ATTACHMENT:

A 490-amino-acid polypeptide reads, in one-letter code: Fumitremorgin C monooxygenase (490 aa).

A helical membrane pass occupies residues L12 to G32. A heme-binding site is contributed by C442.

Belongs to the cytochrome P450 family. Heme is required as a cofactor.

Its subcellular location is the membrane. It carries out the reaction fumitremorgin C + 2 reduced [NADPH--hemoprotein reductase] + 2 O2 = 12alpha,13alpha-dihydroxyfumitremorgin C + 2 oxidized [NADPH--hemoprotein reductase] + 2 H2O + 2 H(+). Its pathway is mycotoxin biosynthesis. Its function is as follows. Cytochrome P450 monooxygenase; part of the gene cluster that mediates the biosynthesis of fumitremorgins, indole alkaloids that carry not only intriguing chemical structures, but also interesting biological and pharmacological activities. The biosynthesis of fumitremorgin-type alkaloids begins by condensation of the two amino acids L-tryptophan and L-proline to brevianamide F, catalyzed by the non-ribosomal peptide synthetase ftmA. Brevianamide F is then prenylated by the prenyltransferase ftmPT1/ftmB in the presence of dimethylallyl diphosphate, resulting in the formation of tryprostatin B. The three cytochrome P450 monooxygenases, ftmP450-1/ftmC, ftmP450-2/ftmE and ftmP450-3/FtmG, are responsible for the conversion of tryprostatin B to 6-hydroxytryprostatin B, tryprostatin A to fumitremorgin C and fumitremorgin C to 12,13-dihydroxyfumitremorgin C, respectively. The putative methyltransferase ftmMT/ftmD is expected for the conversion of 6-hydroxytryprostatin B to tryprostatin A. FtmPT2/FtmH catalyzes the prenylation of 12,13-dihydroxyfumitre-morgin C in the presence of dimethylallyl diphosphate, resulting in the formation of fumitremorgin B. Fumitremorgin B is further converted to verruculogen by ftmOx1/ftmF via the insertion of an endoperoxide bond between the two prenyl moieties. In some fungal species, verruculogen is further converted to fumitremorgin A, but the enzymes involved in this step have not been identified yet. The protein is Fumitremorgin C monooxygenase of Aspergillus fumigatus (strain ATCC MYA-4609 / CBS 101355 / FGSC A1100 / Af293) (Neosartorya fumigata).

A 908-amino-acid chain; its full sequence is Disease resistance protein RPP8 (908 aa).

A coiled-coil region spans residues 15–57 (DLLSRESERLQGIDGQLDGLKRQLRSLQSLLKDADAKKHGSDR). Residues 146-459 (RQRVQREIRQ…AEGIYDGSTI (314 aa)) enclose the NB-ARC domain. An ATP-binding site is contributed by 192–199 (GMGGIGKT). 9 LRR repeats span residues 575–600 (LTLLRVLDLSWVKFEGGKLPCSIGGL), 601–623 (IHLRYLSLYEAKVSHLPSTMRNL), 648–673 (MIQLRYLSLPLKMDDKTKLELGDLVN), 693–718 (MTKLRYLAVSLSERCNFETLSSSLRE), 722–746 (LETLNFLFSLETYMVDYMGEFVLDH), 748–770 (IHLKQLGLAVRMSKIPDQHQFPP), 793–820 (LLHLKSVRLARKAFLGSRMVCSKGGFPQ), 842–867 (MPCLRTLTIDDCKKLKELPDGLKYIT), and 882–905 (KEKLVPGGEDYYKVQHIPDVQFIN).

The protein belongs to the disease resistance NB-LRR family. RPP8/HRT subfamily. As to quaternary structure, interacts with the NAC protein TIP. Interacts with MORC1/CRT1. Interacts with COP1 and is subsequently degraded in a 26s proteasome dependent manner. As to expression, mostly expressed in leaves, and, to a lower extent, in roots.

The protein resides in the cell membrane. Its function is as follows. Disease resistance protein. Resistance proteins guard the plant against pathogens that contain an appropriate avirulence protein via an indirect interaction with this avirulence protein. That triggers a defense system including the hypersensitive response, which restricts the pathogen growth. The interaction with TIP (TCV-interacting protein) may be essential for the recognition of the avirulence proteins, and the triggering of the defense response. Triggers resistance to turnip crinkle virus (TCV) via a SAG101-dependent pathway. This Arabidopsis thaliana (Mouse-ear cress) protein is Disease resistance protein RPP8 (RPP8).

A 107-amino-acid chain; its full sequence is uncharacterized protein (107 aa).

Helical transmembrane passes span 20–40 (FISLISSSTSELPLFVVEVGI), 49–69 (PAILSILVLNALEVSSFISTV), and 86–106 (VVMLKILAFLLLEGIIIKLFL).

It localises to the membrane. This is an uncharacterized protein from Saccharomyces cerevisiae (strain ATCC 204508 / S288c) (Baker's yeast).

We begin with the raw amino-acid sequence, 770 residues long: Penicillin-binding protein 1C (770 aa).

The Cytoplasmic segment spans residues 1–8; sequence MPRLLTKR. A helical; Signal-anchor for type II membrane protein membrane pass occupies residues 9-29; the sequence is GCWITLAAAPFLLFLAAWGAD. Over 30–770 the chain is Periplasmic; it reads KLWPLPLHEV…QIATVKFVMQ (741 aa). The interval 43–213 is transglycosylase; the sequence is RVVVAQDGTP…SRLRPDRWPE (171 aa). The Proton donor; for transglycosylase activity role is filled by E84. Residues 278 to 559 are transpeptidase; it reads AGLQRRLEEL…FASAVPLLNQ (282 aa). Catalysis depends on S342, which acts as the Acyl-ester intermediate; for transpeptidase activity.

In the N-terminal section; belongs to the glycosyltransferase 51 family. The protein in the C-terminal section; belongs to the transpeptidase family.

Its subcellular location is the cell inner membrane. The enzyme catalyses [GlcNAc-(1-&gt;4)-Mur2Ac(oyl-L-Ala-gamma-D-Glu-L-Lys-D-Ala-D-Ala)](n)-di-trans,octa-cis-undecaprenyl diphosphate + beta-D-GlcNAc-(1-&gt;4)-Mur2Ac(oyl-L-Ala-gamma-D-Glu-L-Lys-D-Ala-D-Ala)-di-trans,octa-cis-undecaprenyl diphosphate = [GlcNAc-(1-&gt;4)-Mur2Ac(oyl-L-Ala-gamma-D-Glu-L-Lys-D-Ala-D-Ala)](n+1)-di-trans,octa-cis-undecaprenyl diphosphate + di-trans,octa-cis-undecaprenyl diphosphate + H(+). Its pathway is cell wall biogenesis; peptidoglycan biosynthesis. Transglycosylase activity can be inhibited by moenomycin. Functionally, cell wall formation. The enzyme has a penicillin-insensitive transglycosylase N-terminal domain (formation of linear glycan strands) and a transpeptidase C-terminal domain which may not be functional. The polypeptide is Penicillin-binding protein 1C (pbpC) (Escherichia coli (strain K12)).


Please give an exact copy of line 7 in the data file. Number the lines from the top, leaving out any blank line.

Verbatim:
The protein belongs to the disease resistance NB-LRR family. RPP8/HRT subfamily. As to quaternary structure, interacts with the NAC protein TIP. Interacts with MORC1/CRT1. Interacts with COP1 and is subsequently degraded in a 26s proteasome dependent manner. As to expression, mostly expressed in leaves, and, to a lower extent, in roots.